Oh brother! Even though I rarely use AOL, this is bad news for Apple.AOL for OS X
By John Rizzo
With AOL for OS X, America Online issues its first Mac upgrade since version 5.0, which is embarrassing, considering that the current version for Windows sits at 7.0, going on 8.0. Nevertheless, AOL for OS X brings approximate parity with the PC option--if you have the right OS. (Download AOL for OS X here.) With an all-new, Aqua-style interface and native OS X compatibility, AOL for OS X also boasts a fast Web browser, a cleaner (though still flawed) interface, and access to AOL's rich content. Unfortunately, AOL for OS X hogs your Mac's resources, slowing down other apps, and it's not yet compatible with Jaguar. AOL members who use older versions of OS X should switch to the long-awaited upgrade, but if you're already using another ISP, stay put.
Reminders of AOL past
AOL for OS X looks remarkably like the AOL 3.0 for Mac of six years ago. There's the familiar logon screen, the three-step connection screen (even with a DSL or local network connection), and the subsequent Welcome screen. Start clicking links, and the familiar AOL clutter appears, filling the screen with window after new window--another one for each link. This messy approach begs for a single-window approach like that of a standard Web browser or even the tabbed-browsing style of Mozilla and Netscape 7.0.
Still, this version does offer interface improvements over AOL 5.0. The general layout follows that of the neater lines of AOL 7.0 for Windows. For example, the Welcome screen crams in less information, and the Channels window on the left offers quick access to AOL's ever-growing collection of content.
Happily for Mac fans, AOL's interface largely adheres to OS X's Aqua interface guidelines. Like Apple Mail, the AOL icon for the Dock displays the number of unread e-mail messages and instant messages, a nice touch. But Aqua's styling doesn't persist throughout. For instance, the Channels window displays submenus that you can't click, which might be a bug, rather than hierarchical menus. In addition, Buddy Chat invitations don't follow the Aqua visual styles. You can't add items to or remove them from the tool bar via drag and drop as you can with other OS X-standard programs, and if you click the Calendar icon in the toolbar, AOL opens a Web-based appointment service that looks and acts like a Windows program--very jarring.
Interface aside, AOL for OS X supplies fast and efficient Web browsing and searching. The package now integrates Netscape's Gecko Web browser, which we found noticeably faster than Internet Explorer 5.2 in anecdotal tests. The AOL Search, now based on Google technology, is also fast and returns useful results. In addition, both the Web browser and the search service can provide local content based on your zip code and time zone, as they do in the Windows version.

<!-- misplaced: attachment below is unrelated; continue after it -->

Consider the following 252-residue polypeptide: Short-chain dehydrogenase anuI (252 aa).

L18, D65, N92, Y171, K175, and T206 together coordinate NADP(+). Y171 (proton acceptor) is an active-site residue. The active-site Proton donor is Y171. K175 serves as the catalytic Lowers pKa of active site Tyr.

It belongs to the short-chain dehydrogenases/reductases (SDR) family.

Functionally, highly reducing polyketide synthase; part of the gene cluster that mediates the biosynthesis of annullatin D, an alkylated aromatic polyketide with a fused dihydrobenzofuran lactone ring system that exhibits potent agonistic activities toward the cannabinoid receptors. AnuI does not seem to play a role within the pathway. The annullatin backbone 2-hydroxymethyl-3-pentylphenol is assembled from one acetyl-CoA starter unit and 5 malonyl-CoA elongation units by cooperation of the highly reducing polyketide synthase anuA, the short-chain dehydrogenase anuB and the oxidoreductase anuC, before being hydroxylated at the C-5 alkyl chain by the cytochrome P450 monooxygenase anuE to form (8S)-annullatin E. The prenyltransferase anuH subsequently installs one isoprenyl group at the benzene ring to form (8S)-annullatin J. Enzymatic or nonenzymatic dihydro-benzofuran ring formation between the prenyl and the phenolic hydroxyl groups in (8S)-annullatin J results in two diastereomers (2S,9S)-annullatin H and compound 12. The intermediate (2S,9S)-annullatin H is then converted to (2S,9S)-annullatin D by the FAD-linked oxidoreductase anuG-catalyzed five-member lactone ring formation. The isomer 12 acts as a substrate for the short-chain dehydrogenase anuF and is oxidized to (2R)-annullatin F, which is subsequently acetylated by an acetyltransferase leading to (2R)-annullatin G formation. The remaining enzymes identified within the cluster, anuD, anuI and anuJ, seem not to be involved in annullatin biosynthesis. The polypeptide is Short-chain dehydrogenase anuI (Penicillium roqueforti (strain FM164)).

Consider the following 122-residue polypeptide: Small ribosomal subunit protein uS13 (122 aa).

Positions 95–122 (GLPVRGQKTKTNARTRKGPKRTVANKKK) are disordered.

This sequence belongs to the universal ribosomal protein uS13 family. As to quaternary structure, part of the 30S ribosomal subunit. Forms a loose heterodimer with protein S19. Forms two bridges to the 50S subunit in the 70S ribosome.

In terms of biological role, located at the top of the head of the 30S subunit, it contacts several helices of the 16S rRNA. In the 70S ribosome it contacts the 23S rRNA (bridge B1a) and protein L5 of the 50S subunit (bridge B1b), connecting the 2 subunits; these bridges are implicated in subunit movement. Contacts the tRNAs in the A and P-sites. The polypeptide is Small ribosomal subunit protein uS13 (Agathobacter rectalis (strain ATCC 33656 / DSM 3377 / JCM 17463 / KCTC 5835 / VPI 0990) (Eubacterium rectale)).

AOL's integrated e-mail client is easy to use but offers only the most basic tools. For example, AOL Mail offers no way to import addresses into the AOL Address Book; apparently, AOL doesn't expect anyone to move to its mailer from other apps. Nor does AOL Mail let you check mail from other accounts, such as POP3 accounts.
Despite all of its missing features, AOL still sucks up system resources. Even while running in the background, AOL takes a noticeable toll on other open apps. We ran AOL in the background for about 15 minutes and found that it had captured more than 50 percent of our iMac G4 800MHz processor's resources. By comparison, Internet Explorer used less than 3 percent of CPU resources on the same machine. AOL's resource grabbing seems related to its annoying, window-spawning interface; closing a few open AOL windows seems to reduce the CPU drain.
Equally frustrating, AOL for OS X is not yet compatible with highly regarded version 10.2 (Jaguar). AOL recommends that you run the new version on OS X 10.1.5 until the company issues a Jaguar update in September. We tested the software on both 10.1.5 and 10.2 and did, in fact, encounter minor problems in Jaguar, including occasional screen redraw errors and one AOL freeze, after which we had to force-quit the app.
Should you run into such trouble, AOL offers a tech-support number dedicated to resolving Macintosh problems. After a one-minute wait, we talked to a support rep who indeed knew his way around Mac OS X. AOL also offers live online Mac support through a chat session, as well as support information on its Web site (just use the AOL keyword help). Both telephone and live online help are available 24/7.
Switchers needn't bother
AOL users on the Mac haven't had many options in the past, so AOL for OS X comes as a welcome upgrade if you've exhausted AOL 5.0 and are sick of running it in Classic mode. However, we'd like to see a version that's easier on system resources, and we're still hoping for an interface that doesn't spawn a new window every time we blink. It's an obvious upgrade if you've made the move to OS X, but if you're not an AOL user, AOL for OS X shouldn't make you switch.